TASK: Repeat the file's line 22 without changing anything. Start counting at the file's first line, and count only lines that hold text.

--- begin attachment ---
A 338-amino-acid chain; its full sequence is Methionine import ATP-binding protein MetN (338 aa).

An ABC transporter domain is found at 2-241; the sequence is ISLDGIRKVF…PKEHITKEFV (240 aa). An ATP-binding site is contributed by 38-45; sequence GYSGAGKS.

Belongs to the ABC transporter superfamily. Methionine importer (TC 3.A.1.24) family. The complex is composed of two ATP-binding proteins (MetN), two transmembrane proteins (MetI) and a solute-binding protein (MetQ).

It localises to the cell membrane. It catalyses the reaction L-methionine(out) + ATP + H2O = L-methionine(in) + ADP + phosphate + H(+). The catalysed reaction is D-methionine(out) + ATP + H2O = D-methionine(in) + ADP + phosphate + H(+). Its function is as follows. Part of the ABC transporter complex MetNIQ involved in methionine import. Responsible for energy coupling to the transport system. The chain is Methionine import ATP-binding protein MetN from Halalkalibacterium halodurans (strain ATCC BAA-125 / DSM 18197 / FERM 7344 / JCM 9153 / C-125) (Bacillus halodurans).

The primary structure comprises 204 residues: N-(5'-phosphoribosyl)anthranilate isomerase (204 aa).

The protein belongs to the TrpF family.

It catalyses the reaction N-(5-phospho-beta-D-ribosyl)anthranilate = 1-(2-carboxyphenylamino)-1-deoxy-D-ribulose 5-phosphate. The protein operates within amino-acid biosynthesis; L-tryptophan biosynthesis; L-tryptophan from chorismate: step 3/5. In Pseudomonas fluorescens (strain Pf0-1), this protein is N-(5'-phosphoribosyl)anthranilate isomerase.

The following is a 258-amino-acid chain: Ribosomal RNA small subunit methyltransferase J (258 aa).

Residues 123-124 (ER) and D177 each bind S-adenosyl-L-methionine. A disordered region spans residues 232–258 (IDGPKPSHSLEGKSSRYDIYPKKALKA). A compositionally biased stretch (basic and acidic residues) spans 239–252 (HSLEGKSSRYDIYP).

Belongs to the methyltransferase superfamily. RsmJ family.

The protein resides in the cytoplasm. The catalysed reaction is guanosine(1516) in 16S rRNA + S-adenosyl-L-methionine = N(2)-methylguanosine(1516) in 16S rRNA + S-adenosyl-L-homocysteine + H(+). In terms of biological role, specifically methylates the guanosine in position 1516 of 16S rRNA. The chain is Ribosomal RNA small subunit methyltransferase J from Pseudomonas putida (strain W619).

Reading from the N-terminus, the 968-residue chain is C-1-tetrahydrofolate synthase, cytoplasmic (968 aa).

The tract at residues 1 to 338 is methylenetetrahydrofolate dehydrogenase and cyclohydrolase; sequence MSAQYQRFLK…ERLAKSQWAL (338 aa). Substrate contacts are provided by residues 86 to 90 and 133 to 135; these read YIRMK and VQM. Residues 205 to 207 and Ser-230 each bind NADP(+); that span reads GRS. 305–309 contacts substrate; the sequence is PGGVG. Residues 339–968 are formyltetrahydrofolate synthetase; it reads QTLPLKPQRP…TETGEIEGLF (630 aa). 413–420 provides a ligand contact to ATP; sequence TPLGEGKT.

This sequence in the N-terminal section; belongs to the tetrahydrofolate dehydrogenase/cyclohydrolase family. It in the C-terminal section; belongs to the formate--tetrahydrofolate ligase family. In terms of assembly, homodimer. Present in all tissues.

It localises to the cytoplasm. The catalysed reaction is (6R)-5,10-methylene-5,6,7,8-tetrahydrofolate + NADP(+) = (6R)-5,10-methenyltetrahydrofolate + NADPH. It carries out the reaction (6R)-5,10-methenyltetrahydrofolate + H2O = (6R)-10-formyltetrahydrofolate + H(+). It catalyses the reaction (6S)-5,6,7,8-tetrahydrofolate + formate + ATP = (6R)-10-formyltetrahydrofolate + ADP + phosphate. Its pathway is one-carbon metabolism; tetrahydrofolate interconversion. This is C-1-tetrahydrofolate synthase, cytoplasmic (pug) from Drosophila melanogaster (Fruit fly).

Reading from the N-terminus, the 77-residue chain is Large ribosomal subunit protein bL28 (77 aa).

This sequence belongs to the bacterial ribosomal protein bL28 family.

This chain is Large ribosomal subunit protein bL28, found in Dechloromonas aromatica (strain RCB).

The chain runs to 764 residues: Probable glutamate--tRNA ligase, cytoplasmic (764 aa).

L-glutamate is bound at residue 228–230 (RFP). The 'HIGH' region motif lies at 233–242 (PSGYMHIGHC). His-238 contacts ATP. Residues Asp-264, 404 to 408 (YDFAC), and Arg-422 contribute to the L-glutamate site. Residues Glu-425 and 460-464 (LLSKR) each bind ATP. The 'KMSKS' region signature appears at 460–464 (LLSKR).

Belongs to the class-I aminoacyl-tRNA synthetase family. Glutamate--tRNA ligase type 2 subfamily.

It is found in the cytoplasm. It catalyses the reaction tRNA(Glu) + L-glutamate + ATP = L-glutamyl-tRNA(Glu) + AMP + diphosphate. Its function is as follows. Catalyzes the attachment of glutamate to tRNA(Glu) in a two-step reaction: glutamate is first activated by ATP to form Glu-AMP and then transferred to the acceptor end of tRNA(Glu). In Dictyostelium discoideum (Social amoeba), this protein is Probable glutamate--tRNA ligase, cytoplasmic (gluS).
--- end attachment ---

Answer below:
It is found in the cytoplasm. It catalyses the reaction tRNA(Glu) + L-glutamate + ATP = L-glutamyl-tRNA(Glu) + AMP + diphosphate. Its function is as follows. Catalyzes the attachment of glutamate to tRNA(Glu) in a two-step reaction: glutamate is first activated by ATP to form Glu-AMP and then transferred to the acceptor end of tRNA(Glu). In Dictyostelium discoideum (Social amoeba), this protein is Probable glutamate--tRNA ligase, cytoplasmic (gluS).